local variables of module
local loc1, loc2, ...
loc1, loc2, ...
one or more (optionally typed and/or initialized) local variable names
The beginning of a module definition may contain a declaration of one or more local variables. These are exactly analogous to local variables of procedures. Each expression loci must be either a symbol or an expression of type `::`, whose first operand (the variable name) is of type symbol. When a local variable is declared using ::, its type is checked whenever it is assigned to, as long as kernelopts( 'assertlevel' ) has a value that is at least 2.
Local variable bindings are visible in the body of the module definition in which they are declared, but not outside of it. An error results from an attempt to access a local variable of a module as though it were exported (using :− ).
Local variables are unique to the execution of the module definition in which they are bound. A fresh set of local variables is created each time a module definition is executed (which is part of its evaluation).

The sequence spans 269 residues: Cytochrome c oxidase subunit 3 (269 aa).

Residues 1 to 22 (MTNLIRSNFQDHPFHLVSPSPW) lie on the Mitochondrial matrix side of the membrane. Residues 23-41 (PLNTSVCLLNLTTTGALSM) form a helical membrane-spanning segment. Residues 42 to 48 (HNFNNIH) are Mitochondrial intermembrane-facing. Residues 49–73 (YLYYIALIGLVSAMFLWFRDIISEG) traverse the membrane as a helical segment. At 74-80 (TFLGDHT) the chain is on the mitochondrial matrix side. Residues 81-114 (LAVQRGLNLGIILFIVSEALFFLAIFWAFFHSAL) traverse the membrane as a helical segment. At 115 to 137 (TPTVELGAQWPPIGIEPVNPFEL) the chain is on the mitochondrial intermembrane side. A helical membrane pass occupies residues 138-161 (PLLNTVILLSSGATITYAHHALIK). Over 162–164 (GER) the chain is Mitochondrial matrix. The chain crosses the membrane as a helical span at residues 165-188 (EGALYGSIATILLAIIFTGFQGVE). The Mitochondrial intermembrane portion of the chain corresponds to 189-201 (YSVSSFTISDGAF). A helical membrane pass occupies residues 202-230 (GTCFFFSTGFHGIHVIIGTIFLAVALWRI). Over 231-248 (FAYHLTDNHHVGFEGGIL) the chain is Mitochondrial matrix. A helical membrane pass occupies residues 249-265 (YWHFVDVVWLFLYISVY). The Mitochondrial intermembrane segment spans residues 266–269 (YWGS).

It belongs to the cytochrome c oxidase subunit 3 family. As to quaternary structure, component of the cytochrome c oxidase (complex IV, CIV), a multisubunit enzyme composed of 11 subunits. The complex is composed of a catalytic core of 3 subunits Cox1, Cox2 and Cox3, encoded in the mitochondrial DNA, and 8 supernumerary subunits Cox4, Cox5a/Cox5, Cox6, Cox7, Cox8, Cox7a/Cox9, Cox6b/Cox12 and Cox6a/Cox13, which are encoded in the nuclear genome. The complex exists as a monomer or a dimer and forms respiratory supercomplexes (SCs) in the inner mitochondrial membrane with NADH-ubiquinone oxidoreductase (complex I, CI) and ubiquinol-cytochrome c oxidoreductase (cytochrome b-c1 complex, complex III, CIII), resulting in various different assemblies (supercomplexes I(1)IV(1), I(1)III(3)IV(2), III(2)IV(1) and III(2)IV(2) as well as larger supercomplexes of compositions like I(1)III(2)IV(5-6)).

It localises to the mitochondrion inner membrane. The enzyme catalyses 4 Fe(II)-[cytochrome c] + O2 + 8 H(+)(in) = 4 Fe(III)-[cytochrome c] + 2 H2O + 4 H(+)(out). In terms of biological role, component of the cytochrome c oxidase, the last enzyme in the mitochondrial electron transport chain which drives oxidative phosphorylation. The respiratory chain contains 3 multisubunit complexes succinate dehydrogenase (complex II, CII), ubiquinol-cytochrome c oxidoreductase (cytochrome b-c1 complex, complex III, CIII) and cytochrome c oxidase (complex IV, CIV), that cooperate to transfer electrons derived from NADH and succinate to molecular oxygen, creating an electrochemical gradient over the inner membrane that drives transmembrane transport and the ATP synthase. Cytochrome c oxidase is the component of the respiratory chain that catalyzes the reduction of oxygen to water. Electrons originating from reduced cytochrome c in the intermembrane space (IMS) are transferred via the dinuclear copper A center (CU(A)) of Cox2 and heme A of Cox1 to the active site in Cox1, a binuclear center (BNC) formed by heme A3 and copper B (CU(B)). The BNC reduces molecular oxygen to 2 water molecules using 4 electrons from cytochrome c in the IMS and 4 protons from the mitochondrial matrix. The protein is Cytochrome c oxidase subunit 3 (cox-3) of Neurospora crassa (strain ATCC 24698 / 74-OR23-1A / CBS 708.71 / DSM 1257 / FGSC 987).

The evaluation rules for module local variables are identical to those of procedure locals. (See eval for details.)
You can provide controlled access to the local variables of a module by supplying exported members that may query or modify the value of a local. Note: Local variables can "escape" from modules just as they can escape from procedures, for example by returning an unevaluated local from an exported procedure.
Module locals can also be declared thread local by using the thread_local type modifier. This allows the variable to store a different value for each thread that accesses the module. This can be useful for making modules thread-safe.
m := module()
export setter, getter;
loc1 := 2;
getter := proc() loc1 end proc;
setter := proc( v ) loc1 := v end proc;
Error, module does not export `loc1`
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